We are celebrating the feast of the cross which drove away darkness and brought in the light. As we keep this feast, we are lifted up with the crucified Christ, leaving behind us earth and sin so that we may gain the things above. So great and outstanding a possession is the cross that he who wins it has won a treasure. Rightly could I call this treasure the fairest of all fair things and the costliest, in fact as well as in name, for on it and through it and for its sake the riches of salvation that had been lost were restored to us.
Had there been no cross, Christ could not have been crucified. Had there been no cross, life itself could not have been nailed to the tree. And if life had not been nailed to it, there would be no streams of immortality pouring from Christ’s side, blood and water for the world’s cleansing. The legal bond of our sin would not be cancelled, we should not have attained our freedom, we should not have enjoyed the fruit of the tree of life and the gates of paradise would not stand open. Had there been no cross, death would not have been trodden underfoot, nor hell despoiled.
Therefore, the cross is something wonderfully great and honourable. It is great because through the cross the many noble acts of Christ found their consummation – very many indeed, for both his miracles and his sufferings were fully rewarded with victory. The cross is honourable because it is both the sign of God’s suffering and the trophy of his victory. It stands for his suffering because on it he freely suffered unto death. But it is also his trophy because it was the means by which the devil was wounded and death conquered; the barred gates of hell were smashed, and the cross became the one common salvation of the whole world.
The cross is called Christ’s glory; it is saluted as his triumph. We recognise it as the cup he longed to drink and the climax of the sufferings he endured for our sake. As to the cross being Christ’s glory, listen to his words: Now is the Son of Man glorified, and in him God is glorified, and God will glorify him at once. And again: Father, glorify me with the glory I had with you before the world came to be. And once more: “Father, glorify your name.” Then a voice came from heaven: “I have glorified it and will glorify it again.” Here he speaks of the glory that would accrue to him through the cross. And if you would understand that the cross is Christ’s triumph, hear what he himself also said: When I am lifted up, then I will draw all men to myself. Now you can see that the cross is Christ’s glory and triumph.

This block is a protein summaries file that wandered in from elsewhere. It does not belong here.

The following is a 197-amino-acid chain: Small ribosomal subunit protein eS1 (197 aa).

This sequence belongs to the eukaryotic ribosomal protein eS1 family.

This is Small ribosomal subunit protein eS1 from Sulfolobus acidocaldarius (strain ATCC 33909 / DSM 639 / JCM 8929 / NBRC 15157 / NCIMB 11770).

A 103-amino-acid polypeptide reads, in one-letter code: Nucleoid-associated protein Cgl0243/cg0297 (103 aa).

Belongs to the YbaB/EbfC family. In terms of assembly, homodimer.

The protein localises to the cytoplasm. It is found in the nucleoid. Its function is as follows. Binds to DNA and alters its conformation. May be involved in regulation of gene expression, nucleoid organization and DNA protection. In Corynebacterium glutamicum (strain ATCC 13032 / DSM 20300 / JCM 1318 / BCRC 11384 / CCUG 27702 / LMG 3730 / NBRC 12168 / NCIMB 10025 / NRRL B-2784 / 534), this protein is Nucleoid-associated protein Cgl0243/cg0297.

℟. O wonderful cross, upon whose branches hung the treasure and redemption of captive men,* through you the world is redeemed by the blood of the Lord.
℣. Hail, O cross, consecrated by the body of Christ, whose limbs, like precious jewels, adorn your wooden timbers.* Through you the world is redeemed by the blood of the Lord.
Let us pray.
O God, who willed that your Only Begotten Son should undergo the Cross to save the human race, grant, we pray, that we who have known his mystery on earth may merit the grace of his redemption in heaven. Through our Lord.
TOPIC DO YOU KNOW WHAT EXALTING THE HOLY CROSS CAN DO FOR YOU?
1st Reading Numbers 21:4b-9Responsorial Psalm Psalms 78:1bc-2, 34-35, 36-37, 382nd Reading Philippians 2:6-11Gospel John 3:13-17
Today’s first reading describes the healing of the Israelites through a bronze serpent mounted on a pole God instructed Moses to construct. In the gospel reading, Jesus cites this same incident of the Israelites in the desert to draw parallelisms to Himself, that He would die on the cross to save the world.
We continue to reflect today on our own dying to self.
SEE AS WELL:
Sept. 14 – EXALTATION OF THE HOLY CROSS. History and reflection HERE
Stay updated: subscribe by email for free TO OUR NEW WEBSITE www.catholicsstrivingforholiness.org (PUT YOUR EMAIL IN THE SUBSCRIBE WIDGET).
We are also in www.fb.com/Catholicsstrivingforholiness. Kindly help more people in their Christian life by liking our page and inviting your family, friends and relatives to do so as well. Thanks in advance and God bless you and your loved ones! Fr. Rolly Arjonillo